Boy in Black is summoned to the office. Inside, the principal and guidance counsellor confront him. Do they ask about the conversation? No. Do they state the complaint and ask for an explanation? No. They demand to know why he wants to take chemistry the following year. He glibly answers that he is interested in fireworks and wants to work in theatre. Then he is asked to explain his attire. He answers that he likes his outfit. They ask about his Internet time. Plenty. Video games? Lots. Music? Variety from classical to heavy metal. The Boy in Black answers honestly, suspecting nothing, thinking this meeting is about his course selections for the following year. Imagine his shock when Principal and Guidance share a knowing look and then tell him he is to leave the building immediately and never come back.

Boy in Black refuses, demands to know what is happening. He is finally told that he was overheard making threats to blow up the school. He is, therefore, expelled immediately and is to leave school property forthwith. The janitor is searching his locker and bag (left in the outer office) and, if safe to do so, the contents will be turned over to the Boy at the exit. Boy tries to protest and is told the police would be called. Distraught Boy is escorted out by Principal and Guidance, handed his bag, and the door securely locked behind him. Boy walks home and calls his parents to tell them the confusing tale.

Fast forward a few hours. It is early evening in early spring, darkness falling during supper. Boy and parents are watching TV, wondering what to do about school. Sirens approach. Flashing red, white, and blue lights race around the walls. They all jump up to see which neighbour is in trouble, only to discover they are the ones with a driveway full of police cruisers. Hand on guns, two RCMP officers pound on the door, requesting entrance.

The girl who fled told her parents what she heard, described Boy, said he scared her. Her parents filed a police complaint, adding ‘information’ that Boy had guns and bombs and had threatened the school. One officer explained this as he questioned Boy and Mother at kitchen table. The other officer was searching the house. First, Boy’s unkempt bedroom and his pile of computer scrap. Then the officer inspected Father’s guns. As a hunter, he had several, all racked, firing pins and ammunition locked in a safe in the parent’s bedroom.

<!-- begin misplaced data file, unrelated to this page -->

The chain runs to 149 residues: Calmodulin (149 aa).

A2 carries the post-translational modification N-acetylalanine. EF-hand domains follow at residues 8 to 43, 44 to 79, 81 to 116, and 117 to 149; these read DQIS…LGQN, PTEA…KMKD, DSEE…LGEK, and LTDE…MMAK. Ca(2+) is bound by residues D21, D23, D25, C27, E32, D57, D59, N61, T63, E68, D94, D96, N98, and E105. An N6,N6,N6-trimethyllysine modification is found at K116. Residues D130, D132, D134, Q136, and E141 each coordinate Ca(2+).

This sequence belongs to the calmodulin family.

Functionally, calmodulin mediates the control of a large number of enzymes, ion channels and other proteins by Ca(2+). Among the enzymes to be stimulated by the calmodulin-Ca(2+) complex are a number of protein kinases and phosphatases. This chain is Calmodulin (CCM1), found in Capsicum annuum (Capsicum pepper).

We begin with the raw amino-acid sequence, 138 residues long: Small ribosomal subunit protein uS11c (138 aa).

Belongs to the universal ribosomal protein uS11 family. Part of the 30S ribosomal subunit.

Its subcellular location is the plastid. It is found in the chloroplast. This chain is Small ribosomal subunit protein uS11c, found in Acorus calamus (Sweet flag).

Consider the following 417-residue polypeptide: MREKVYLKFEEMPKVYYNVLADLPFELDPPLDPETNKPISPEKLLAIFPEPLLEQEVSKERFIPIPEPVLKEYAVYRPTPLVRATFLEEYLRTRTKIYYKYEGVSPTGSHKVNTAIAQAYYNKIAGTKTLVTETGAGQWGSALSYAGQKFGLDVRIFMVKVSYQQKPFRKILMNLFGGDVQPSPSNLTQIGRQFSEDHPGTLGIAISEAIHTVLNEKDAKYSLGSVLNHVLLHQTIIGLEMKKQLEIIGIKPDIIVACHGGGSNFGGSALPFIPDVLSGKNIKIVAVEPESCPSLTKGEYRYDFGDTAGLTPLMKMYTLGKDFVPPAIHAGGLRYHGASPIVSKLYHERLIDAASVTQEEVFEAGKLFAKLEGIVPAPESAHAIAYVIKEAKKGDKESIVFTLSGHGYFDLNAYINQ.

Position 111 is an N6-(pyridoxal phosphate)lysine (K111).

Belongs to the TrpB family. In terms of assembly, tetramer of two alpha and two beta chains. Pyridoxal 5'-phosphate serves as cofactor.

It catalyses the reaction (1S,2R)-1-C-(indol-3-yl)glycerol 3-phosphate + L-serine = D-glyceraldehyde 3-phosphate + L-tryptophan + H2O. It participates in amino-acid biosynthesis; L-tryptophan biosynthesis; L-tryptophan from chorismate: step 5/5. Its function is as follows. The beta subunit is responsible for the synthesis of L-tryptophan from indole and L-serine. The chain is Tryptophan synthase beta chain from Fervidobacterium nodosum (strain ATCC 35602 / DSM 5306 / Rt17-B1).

The police found nothing. After questioning, they concluded this was a case of over-reaction and that they would tell the girl's parents everything is fine.

The following morning, before the school board office was open, Mother went to the mall. There, she heard all the news: that her son was a criminal, a bomber, a psychopath; that he had guns, bombs, knives; that he threatened to blow up the school, the mall, the town; that he had been arrested, locked in a psyche ward, was on the run and a danger to everyone. Mother tried to say otherwise, but talking back to the town rumour mill is impossible.

Lawyers were called: nothing could be done about rumours or reputation. After all, the police had only been doing their job. The principal make have handled things badly, but he was still doing his job. Boy would just have to deal with it.

School board was called. Parents were told the expulsion stood. Parents called their government representative, who called the school board and told them that Boy has a right to an education. Three days later, a meeting was called and terms were announced. Boy would get a 2 week ‘leave’ to let things settle down and he could return to class after that. Provided, that it, he would be so kind as to visit a psychiatrist and provide a certificate saying that he was not a threat to anyone. After all, it’s only appropriate that the school should demand certificates of sanity whenever they want. Therefore, no certificate, no class.

All because of a conversation which everyone was having that day. Oh, and a black trenchcoat.

Eventually, Boy enrolled in a different school, did home schooling, then GED. He went on to do computer programming. Unable to find work in his field, he was hired at a call centre. He failed his security check. Even though there had been no arrest, no charges, no convictions, somewhere there was a record that he had been questioned by police.